There are two schools of thought when approaching the Bible, one is that you look at the whole and then look closer and closer at the details. This would be looking at the whole Bible and gradually breaking it down into New Testament and Old Testament, And then individual books and then chapters then passages then versus and then words. The other is that you look at the words, then versus then passages, chapters books and testaments. I think you need to do both at the same time. I think it's great to read or listen to the whole New Testament over and over, and this will give you a scope what you're dealing with. When you decide you want to go deeper into a particular book of the Bible, I think it's wise to read and reread it and/or listen to it multiple times. In addition Reading anything and everything you can about that book of the Bible realizing that all are just opinions. I recommend this because it’ll give you some background on the book which is very helpful.
I also think it's very important to be able to use the tools available to look up words; definitions as well as where there used elsewhere in the Bible. So I will recommend listening to or reading the new Testament to begin with and I will show you how to start having a deeper understanding of what you're reading.
What I've put together is a how to start studying the Bible. First will be how to look up a word, find out it's definition and finding the other places in the Bible the same word is used. By looking at other places were the same word is used you will have a better understanding of its meaning. The term used for this is called, usage.
Then we will look at phrases, and whole versus, and whole passages, looking to see how all of it fits together. The words the phrases so you can understand what was intended. While being familiar with the whole book will help you get its context.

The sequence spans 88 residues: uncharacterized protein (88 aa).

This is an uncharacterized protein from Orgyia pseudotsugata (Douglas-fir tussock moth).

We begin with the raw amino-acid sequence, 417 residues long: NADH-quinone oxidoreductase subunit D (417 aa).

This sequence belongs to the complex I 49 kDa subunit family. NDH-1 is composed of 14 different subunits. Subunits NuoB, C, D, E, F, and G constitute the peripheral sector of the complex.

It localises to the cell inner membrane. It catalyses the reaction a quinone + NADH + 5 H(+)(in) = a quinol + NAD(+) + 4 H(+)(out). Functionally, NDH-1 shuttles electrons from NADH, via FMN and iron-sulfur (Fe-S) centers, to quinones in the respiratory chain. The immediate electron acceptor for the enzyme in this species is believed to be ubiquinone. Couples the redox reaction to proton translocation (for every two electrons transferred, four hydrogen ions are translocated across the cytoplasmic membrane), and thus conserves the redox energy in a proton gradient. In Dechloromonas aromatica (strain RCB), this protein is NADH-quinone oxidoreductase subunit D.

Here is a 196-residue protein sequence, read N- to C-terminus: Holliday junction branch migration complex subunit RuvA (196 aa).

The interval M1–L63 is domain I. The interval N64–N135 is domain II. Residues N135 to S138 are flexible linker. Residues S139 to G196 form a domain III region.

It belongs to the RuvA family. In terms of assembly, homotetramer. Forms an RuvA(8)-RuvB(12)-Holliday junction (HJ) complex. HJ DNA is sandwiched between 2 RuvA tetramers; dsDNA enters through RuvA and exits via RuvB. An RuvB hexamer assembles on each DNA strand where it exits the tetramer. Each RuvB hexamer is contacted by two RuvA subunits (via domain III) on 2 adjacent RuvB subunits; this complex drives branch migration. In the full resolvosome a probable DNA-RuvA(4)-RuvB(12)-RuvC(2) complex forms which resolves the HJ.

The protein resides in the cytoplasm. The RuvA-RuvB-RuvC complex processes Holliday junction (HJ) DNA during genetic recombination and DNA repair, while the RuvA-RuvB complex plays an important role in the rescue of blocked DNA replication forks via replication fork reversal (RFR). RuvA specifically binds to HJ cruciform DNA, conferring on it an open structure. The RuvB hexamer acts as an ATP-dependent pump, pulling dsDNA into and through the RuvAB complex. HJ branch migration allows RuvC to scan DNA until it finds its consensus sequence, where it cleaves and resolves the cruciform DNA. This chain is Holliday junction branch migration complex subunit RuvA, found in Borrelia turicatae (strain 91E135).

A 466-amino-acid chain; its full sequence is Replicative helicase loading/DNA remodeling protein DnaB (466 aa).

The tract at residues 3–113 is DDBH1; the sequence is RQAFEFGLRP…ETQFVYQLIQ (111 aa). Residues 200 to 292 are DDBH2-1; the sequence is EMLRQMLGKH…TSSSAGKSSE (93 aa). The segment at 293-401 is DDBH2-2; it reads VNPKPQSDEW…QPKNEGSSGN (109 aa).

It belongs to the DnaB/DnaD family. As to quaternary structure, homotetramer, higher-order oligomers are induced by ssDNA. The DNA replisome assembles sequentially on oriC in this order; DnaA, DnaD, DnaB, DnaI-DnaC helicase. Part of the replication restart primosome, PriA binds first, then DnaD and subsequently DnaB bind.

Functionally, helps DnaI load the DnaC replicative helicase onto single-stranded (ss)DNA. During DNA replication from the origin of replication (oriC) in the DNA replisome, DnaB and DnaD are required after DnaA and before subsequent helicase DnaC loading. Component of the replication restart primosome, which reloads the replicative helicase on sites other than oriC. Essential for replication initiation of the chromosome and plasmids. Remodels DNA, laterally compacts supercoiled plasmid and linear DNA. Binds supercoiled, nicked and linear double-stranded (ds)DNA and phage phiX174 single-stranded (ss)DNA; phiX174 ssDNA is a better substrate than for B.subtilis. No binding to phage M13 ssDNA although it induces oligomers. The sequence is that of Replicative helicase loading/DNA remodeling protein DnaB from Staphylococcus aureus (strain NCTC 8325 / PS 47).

I think it's important to know who wrote each book of the Bible, and who they wrote it to. Without knowing this occasionally confusion sets in.
Paul wrote a letter to Timothy stating that he should take Wine for his stomach ailment. The fact that Paul wrote this to Timothy, means it applies to Timothy, and not to everybody with a stomach ailment. Everybody with a stomach ailment should not drink wine to fix it.
Likewise there are things Paul says to the Corinthians that do not apply to everybody. I will explain more on that later.
I think it's important to have an idea of when the different books of the Bible were written and how they fit into the overall story of the first century. Before the mystery was revealed it was only partially known, and that is why it was called a mystery. The mystery revealed was a big turning point an understanding Christiandom, so things written before or after it was revealed will have a different feel than things written afterwards.
If just learning Greek and Hebrew was the answer to finding truth then all theologians would be of the same denomination, and they are not.
But being able to handle the Greek I think is the only way to not rely on other people to fix your spiritual food for you. It helps you to be able to think for yourself, it will make it possible to check for yourself and find out if what someone is saying is accurate or is in error.
With the tools available today it is very easy to do.
I use a hand full of concordances, a couple interlinears, and about 15 commentaries. I do not use the commentaries often but when I do I look at many and not just a few. By using many I will see more opinions and be less apt to get sucked into one way of thinking. I also have a couple books on the significance of numbers in scripture, figures of speech, and orientalisms.
With these and some basic principals I find the Bible is not a difficult Book to handle.
I will use analogy to show you the reason I think it is important to be able to study the Bible for yourself.
Some people are only able to microwave a meal.
Some people are able to use a microwave or bake a premade meal, TV dinners or preprepared dishes, And that is all.
Others are able to take fresh produce and spices and meat and make a huge variety of meals.
While others are able to grow vegetables that cannot be found in the grocery stores and Hunt or fish for meat that cannot be found in the grocery stores.
So when it comes to spiritual food do you want yours prepackaged so you can throw it in the microwave not knowing what really is in it. Or would you prefer to go hunt yours down, or pick from your own garden knowing everything there is to know about it. It is your choice. I am a man that does not like to be spoon fed baby food.